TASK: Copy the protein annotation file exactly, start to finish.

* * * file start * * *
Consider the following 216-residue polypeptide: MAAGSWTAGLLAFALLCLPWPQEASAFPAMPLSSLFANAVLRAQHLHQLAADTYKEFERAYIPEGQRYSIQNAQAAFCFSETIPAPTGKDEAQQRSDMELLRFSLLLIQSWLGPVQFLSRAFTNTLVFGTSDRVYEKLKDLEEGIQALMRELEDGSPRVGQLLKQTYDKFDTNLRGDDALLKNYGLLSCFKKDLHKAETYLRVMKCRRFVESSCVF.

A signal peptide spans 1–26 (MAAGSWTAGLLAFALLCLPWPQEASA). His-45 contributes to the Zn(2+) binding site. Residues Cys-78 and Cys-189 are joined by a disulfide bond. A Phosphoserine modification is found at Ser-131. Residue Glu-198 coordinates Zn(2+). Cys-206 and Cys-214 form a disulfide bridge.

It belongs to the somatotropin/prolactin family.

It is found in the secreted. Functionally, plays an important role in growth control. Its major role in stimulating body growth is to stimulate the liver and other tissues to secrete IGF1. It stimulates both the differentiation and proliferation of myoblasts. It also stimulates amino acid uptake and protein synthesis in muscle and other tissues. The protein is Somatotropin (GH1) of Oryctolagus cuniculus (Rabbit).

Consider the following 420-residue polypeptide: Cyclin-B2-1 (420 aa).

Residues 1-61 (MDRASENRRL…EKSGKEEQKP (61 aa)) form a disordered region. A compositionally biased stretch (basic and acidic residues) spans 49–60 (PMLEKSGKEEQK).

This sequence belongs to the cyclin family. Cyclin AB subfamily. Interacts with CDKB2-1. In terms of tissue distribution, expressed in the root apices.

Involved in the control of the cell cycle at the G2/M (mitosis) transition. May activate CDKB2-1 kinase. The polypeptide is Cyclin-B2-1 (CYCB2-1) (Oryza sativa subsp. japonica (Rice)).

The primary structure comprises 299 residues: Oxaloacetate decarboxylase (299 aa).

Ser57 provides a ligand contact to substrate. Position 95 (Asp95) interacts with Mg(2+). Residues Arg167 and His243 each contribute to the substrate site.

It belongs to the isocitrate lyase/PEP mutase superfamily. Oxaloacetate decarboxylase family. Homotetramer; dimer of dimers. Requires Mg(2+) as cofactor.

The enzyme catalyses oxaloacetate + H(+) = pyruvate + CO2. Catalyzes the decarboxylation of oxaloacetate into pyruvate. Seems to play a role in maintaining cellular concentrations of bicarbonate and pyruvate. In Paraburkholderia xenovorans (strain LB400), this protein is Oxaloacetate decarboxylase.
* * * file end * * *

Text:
Consider the following 216-residue polypeptide: MAAGSWTAGLLAFALLCLPWPQEASAFPAMPLSSLFANAVLRAQHLHQLAADTYKEFERAYIPEGQRYSIQNAQAAFCFSETIPAPTGKDEAQQRSDMELLRFSLLLIQSWLGPVQFLSRAFTNTLVFGTSDRVYEKLKDLEEGIQALMRELEDGSPRVGQLLKQTYDKFDTNLRGDDALLKNYGLLSCFKKDLHKAETYLRVMKCRRFVESSCVF.

A signal peptide spans 1–26 (MAAGSWTAGLLAFALLCLPWPQEASA). His-45 contributes to the Zn(2+) binding site. Residues Cys-78 and Cys-189 are joined by a disulfide bond. A Phosphoserine modification is found at Ser-131. Residue Glu-198 coordinates Zn(2+). Cys-206 and Cys-214 form a disulfide bridge.

It belongs to the somatotropin/prolactin family.

It is found in the secreted. Functionally, plays an important role in growth control. Its major role in stimulating body growth is to stimulate the liver and other tissues to secrete IGF1. It stimulates both the differentiation and proliferation of myoblasts. It also stimulates amino acid uptake and protein synthesis in muscle and other tissues. The protein is Somatotropin (GH1) of Oryctolagus cuniculus (Rabbit).

Consider the following 420-residue polypeptide: Cyclin-B2-1 (420 aa).

Residues 1-61 (MDRASENRRL…EKSGKEEQKP (61 aa)) form a disordered region. A compositionally biased stretch (basic and acidic residues) spans 49–60 (PMLEKSGKEEQK).

This sequence belongs to the cyclin family. Cyclin AB subfamily. Interacts with CDKB2-1. In terms of tissue distribution, expressed in the root apices.

Involved in the control of the cell cycle at the G2/M (mitosis) transition. May activate CDKB2-1 kinase. The polypeptide is Cyclin-B2-1 (CYCB2-1) (Oryza sativa subsp. japonica (Rice)).

The primary structure comprises 299 residues: Oxaloacetate decarboxylase (299 aa).

Ser57 provides a ligand contact to substrate. Position 95 (Asp95) interacts with Mg(2+). Residues Arg167 and His243 each contribute to the substrate site.

It belongs to the isocitrate lyase/PEP mutase superfamily. Oxaloacetate decarboxylase family. Homotetramer; dimer of dimers. Requires Mg(2+) as cofactor.

The enzyme catalyses oxaloacetate + H(+) = pyruvate + CO2. Catalyzes the decarboxylation of oxaloacetate into pyruvate. Seems to play a role in maintaining cellular concentrations of bicarbonate and pyruvate. In Paraburkholderia xenovorans (strain LB400), this protein is Oxaloacetate decarboxylase.